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home : local news : local news
November 18, 2018

9/19/2018 2:23:00 PM
Drying weather helps harvest get rolling again
Harvest in Crawford County and other parts of Illinois was back up to speed last week thanks to drier weather conditions.

Statewide, the average temperature was 71 degrees, 3.3 degrees above normal. Precipitation averaged .01 inches, .75 inches below normal.

No rain fell here during the week, compared to the first full week of September when 2.48 inches of precipitation was reported. Daytime high temperatures ranged from the upper 70s to mid-80s while overnight lows ranged from the low 50s to low 60s.

There were 5.9 days suitable for fieldwork during the week.

Twelve percent of the state corn crop and 4 percent of its soybeans have been harvested.

Corn at full maturity reached 75 percent, compared to the five-year average of 47 percent.

Soybeans coloring reached 87 percent, compared to the average of 62 percent. Beans dropping leaves was at 58 percent, compared to 29 percent last year.

Corn condition was rated at 2 percent very poor, 4 percent poor, 18 percent fair, 45 percent good and 31 percent excellent.

Soybean condition was rated at 2 percent very poor, 4 percent poor, 17 percent fair, 47 percent good and 30 percent excellent.

Soils are drying out after the early September rain, according to Jennie Atkins, Water and Atmospheric Resources Monitoring Program manager at the Illinois State Water Survey, University of Illinois.

Topsoil moisture supply was rated at 3 percent very short last week, 10 percent short, 80 percent adequate and 7 percent surplus.

Subsoil moisture supply was rated at 3 percent very short, 15 percent short, 77 percent adequate, and 5 percent surplus.

Illinois has received 3.61 inches of rain as of Sept. 13, 2.31 inches more than normal. Most parts of the state are seeing a wetter than usual month, and soil moisture levels across the state have been affected.

Levels at 2 inch depths averaged .33 water fraction by volume, 120 percent greater than in 2017.

Soils have been drying during the second week of September, with moisture declining 20 percent from the highs of last weekend.

However, moisture levels remain high, especially in parts of southern Illinois where levels are above field capacity.

Soil moisture is also declining at depths from 4 to 20 inches after increases from earlier rain events. Levels at 39 and 59 inches remain high but steady.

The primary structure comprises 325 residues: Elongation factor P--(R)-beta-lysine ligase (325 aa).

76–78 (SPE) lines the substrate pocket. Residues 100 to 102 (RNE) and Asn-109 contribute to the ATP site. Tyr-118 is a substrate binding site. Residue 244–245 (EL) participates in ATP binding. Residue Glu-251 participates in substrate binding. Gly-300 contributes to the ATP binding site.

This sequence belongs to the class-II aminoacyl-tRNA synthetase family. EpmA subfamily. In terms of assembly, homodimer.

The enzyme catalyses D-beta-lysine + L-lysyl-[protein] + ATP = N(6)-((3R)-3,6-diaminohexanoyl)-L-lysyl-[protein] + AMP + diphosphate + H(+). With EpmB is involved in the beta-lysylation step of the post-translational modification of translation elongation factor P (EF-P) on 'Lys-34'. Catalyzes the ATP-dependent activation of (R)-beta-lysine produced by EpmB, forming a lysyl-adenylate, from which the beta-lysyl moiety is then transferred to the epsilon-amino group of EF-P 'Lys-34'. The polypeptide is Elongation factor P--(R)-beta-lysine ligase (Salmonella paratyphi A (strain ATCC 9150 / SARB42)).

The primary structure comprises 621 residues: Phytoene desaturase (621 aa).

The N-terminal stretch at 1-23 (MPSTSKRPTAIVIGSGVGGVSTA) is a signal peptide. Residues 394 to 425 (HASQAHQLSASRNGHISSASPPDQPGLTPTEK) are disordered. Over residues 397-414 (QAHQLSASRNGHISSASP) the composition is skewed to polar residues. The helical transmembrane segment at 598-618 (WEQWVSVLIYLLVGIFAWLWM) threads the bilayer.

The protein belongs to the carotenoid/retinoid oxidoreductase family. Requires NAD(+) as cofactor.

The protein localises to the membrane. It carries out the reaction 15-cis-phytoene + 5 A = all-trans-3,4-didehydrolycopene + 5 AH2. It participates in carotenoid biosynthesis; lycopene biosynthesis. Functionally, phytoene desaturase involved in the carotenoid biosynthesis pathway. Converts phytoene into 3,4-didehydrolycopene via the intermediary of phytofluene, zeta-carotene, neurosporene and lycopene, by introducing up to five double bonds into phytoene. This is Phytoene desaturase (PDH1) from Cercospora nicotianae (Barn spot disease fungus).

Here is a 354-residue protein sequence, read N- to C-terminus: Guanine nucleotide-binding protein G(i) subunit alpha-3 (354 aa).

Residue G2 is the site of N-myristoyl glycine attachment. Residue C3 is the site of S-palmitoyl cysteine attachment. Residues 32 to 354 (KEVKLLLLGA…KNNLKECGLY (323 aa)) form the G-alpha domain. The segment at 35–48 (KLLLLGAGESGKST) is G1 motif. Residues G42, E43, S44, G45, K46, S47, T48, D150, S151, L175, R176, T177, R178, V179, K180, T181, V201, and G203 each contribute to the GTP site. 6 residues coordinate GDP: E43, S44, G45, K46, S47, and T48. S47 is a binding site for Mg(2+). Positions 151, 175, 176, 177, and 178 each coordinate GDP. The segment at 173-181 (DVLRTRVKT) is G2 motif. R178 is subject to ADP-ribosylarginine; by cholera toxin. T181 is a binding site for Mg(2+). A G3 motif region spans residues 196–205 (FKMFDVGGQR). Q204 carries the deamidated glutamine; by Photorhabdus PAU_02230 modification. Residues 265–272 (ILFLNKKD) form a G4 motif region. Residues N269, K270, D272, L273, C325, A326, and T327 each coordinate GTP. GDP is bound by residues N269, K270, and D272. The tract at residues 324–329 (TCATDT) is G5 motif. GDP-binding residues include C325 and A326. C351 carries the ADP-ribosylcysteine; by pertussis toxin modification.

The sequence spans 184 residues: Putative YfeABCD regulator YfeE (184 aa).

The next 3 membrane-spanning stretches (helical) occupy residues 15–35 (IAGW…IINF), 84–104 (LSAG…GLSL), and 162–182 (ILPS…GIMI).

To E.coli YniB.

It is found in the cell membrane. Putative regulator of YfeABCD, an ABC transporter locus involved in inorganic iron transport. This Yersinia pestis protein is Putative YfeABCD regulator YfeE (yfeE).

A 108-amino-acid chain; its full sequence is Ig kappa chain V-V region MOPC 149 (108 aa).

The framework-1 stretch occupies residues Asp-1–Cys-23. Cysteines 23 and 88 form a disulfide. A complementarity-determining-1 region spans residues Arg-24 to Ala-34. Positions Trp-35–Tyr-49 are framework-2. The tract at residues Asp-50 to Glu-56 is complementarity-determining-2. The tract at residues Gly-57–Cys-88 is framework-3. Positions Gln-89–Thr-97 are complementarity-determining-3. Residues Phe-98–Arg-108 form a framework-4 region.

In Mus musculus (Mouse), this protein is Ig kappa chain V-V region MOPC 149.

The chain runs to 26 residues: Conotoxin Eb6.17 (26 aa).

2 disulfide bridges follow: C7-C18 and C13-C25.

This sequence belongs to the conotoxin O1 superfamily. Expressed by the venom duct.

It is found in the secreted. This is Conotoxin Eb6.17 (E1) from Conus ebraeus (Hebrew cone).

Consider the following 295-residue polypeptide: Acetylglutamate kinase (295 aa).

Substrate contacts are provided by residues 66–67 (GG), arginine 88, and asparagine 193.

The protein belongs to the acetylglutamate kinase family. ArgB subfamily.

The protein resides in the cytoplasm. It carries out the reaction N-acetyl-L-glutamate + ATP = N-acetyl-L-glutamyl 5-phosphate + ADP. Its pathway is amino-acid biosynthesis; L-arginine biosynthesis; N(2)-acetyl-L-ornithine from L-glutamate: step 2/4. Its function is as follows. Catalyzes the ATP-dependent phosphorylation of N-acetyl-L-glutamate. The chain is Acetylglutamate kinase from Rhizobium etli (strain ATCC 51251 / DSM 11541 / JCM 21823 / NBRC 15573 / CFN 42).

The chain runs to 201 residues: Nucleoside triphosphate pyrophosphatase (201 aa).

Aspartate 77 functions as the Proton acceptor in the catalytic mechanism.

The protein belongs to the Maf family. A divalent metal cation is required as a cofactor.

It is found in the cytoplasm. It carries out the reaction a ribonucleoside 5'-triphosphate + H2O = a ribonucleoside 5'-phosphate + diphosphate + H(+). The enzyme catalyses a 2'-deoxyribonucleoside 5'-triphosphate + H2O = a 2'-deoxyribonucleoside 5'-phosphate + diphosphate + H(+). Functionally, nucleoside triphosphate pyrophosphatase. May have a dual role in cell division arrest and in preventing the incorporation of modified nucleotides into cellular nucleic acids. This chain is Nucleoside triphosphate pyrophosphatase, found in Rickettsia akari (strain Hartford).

Soil temperatures are increasing in mid-September.

The month began with higher than normal temperatures because of the warmer weather, but cooled off as the remnants of tropical storm Gordon passed through the state. Soils have been warming the second week of the month.

Temperatures at 4 inches under sod averaged 73.2 degrees on Sept. 13, up 2.5 degrees from the monthly low on Sept. 9, but 6.1 inches lower than the month's high on Sept. 5.

Temperatures are increasing at all depths with mid-month averages ranging from 72.1 degrees at 8 inches under sod to 75.8 degrees for 2 inches under bare soil.

Meanwhile, the Illinois Department of Agriculture is reminding all farm workers to stay safe, not only during harvest, but year-round.

Each year since 1944, the third week of September has been recognized as National Farm Safety and Health Week. Gov. Bruce Rauner once again proclaimed National Farm Safety and Health Week in Illinois now through Saturday with the theme "Cultivating the Seeds of Safety."

"Agriculture is our state's number one industry, and Illinois farmers put everything they have into feeding the world," Rauner said.

"Each year during National Farm Safety and Health Week, we focus the spotlight on agriculture safety education and health awareness," he added. "This week is not just for farmers, but for all consumers and communities, because every Illinoisan plays a part in ensuring our farmers are safe and healthy year-round."

"Illinois farmers do a great job practicing safety every day, but agriculture remains one of the most dangerous industries on a national level," said Agriculture Director Raymond Poe. "National Farm Safety and Health Week serves as a yearly reminder to make safety a priority, not only on farms but in rural communities across our state."

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